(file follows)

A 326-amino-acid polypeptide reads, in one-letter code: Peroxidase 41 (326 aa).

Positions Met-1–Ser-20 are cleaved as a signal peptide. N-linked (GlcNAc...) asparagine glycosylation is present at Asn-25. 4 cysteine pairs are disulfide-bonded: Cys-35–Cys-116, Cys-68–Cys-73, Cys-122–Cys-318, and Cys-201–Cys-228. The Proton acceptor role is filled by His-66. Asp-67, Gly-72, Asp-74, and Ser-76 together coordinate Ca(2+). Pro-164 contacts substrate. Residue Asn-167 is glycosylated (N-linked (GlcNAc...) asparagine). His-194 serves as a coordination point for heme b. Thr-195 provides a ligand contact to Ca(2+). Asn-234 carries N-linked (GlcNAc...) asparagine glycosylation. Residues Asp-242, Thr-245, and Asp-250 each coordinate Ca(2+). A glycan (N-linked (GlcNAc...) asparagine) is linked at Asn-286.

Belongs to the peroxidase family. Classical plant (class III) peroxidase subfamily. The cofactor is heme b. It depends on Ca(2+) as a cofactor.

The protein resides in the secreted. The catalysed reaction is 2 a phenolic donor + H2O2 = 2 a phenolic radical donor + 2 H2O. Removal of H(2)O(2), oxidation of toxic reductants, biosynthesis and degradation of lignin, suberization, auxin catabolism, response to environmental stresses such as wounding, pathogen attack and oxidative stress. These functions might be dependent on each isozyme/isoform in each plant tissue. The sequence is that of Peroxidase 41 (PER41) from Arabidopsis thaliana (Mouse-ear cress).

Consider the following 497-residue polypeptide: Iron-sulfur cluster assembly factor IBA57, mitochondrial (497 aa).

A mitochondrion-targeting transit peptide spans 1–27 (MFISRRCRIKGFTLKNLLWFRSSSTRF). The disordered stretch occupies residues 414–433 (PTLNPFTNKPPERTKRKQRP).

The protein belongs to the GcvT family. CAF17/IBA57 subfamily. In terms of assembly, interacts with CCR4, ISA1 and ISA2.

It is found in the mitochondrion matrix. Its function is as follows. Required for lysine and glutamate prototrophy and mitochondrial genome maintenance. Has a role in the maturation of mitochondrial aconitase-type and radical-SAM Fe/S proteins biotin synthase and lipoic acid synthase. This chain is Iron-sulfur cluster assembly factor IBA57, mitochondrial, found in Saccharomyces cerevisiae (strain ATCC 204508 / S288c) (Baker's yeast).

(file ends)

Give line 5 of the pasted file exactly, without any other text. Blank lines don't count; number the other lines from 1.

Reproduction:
Consider the following 497-residue polypeptide: Iron-sulfur cluster assembly factor IBA57, mitochondrial (497 aa).